I can't remember. I am sure I looked down for diagonals when I was first learning. Now it is easy for me to tell which diagonal or lead I am on. Maybe because I had a solid foundation in riding bareback?

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                    • #11
                      I'm embarrassed to say that I have a REALLY hard time with my diagonals and leads--even after 10ish years of riding (although the last five years have been really inconsistent). I just can't distinguish by feel what is off and on. I've had numerous trainers work with me on it, hopefully I'll get it one day! Leads come easier to me but not 100%

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                      • #12
                        Time. Ride long enough and you'll immediately just feel when you're off or when your horse is picking up the wrong lead. It really just takes years of riding for it to become automatic, give or take.

                        When I was first starting out my trainer do a session in each lesson in which I had to tell her at the walk and trot where each leg was with the beat. I never had problems with my diagonals, but after that I learned to feel them with my eyes closed because I knew where each leg was.

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                        • #13
                          Originally posted by theblondejumper View Post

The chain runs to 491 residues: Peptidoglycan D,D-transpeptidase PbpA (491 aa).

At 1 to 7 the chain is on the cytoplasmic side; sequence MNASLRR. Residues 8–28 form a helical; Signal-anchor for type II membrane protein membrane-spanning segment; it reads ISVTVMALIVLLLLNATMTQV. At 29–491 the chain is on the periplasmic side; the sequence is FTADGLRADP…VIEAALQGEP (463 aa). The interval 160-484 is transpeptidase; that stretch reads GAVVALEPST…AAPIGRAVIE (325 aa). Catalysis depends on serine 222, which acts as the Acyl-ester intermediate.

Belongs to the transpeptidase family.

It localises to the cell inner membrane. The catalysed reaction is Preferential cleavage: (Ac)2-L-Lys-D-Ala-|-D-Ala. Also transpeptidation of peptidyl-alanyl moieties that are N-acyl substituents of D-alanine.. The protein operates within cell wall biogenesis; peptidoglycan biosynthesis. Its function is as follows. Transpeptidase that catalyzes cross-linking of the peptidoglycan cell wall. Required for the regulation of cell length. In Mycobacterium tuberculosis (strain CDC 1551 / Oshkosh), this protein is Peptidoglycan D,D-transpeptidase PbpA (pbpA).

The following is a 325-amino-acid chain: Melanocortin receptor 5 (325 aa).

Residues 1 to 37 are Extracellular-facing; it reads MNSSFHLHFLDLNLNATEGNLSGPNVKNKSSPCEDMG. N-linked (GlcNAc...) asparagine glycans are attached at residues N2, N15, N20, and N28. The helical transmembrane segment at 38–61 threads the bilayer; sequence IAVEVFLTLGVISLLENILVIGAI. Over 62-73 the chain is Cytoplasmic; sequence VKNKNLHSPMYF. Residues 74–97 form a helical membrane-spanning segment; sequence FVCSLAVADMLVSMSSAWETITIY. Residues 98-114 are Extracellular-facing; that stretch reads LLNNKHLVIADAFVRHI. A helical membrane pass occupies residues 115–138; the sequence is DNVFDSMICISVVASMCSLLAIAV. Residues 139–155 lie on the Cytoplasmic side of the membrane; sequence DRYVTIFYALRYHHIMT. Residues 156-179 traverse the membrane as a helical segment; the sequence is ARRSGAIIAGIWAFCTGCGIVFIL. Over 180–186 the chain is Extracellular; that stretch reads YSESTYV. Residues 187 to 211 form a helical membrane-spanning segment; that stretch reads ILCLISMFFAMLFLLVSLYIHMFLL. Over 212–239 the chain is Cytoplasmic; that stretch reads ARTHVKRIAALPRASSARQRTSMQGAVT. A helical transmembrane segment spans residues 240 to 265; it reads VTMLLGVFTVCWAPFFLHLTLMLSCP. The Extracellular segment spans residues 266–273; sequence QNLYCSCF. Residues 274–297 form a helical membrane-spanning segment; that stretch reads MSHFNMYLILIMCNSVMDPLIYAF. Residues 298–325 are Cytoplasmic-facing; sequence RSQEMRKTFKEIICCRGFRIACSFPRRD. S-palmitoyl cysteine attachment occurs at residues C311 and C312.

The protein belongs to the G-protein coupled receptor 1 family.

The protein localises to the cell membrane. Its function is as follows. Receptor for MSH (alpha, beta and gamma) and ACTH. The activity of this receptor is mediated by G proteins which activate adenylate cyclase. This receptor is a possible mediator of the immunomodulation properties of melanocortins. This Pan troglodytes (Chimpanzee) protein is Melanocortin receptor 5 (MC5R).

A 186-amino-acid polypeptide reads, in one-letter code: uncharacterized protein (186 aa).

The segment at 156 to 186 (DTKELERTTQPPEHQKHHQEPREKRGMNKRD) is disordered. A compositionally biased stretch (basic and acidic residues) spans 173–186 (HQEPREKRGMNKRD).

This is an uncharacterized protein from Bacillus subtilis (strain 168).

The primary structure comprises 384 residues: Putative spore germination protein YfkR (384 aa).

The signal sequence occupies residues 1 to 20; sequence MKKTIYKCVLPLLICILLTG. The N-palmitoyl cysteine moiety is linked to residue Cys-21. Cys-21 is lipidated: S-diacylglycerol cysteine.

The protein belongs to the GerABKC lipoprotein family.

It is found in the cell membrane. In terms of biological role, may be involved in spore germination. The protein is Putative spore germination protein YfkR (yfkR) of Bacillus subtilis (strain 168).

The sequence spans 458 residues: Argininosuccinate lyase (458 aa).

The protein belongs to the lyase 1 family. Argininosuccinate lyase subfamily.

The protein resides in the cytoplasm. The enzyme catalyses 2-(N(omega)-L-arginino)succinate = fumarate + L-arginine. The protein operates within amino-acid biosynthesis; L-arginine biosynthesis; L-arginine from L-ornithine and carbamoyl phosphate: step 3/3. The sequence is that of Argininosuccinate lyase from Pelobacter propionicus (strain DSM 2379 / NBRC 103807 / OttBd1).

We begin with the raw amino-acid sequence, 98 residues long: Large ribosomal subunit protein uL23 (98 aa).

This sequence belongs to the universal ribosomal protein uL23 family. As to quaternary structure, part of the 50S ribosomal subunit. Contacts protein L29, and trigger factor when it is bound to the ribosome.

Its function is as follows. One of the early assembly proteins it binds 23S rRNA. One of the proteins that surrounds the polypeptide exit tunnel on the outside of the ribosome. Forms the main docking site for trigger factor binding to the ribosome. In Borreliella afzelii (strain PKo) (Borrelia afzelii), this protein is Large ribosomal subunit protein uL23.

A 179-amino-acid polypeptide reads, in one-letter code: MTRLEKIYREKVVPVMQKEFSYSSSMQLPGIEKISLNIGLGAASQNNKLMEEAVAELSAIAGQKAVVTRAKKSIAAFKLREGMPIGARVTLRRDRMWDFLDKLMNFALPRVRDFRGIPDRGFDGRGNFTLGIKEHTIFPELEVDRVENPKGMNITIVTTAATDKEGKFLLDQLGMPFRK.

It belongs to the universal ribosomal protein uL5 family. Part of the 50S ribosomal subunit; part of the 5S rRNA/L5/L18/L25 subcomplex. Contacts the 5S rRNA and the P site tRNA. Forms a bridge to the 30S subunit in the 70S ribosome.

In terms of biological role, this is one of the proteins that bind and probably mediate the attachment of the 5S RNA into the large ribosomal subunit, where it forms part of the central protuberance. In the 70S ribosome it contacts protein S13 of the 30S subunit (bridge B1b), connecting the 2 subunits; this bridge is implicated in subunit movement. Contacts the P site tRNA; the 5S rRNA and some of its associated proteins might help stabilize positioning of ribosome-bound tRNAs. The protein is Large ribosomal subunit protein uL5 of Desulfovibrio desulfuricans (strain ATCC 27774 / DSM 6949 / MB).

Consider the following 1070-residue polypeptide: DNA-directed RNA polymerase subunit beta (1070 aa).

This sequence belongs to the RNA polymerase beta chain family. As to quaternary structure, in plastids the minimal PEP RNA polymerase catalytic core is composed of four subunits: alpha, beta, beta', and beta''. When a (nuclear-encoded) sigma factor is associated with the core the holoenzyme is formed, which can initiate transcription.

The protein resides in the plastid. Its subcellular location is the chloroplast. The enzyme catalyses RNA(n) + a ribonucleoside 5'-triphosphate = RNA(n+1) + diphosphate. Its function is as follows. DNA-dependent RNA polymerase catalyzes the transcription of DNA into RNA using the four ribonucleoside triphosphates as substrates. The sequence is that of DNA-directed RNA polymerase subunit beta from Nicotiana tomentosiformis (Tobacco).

I'm embarrassed to say that I have a REALLY hard time with my diagonals and leads--even after 10ish years of riding (although the last five years have been really inconsistent). I just can't distinguish by feel what is off and on. I've had numerous trainers work with me on it, hopefully I'll get it one day! Leads come easier to me but not 100%
                          do not worry, you are not the only one.
                          I spent about 10 years in France where I had lessons every week, and I knew my diagonals and canter lead no problems !
                          ( for the diagonals I was just taught to look down on the outside leg and to stand when the leg was up, to sit when the leg was down. For canter they taught us to start in a corner of the arena, to show us that with the horse bending, with the nose on the inside, you have better chance to get the right lead. the outside leg a little bit back. they would teach us from the walk and from the trot.)

                          when I moved here and got my own horse, my trainer was not there every day with me, plus my horse was an OTTB, so I spend lots of time on the ground. So I have to say that now, I can be a little bit off with my diagonals sometimes, canter lead is not a problem now I can feel when I am on the right lead, on the wrong lead it feels uncomfortable and uneven to me. But diagonals, I still don't feel the difference, I have to look down to make sure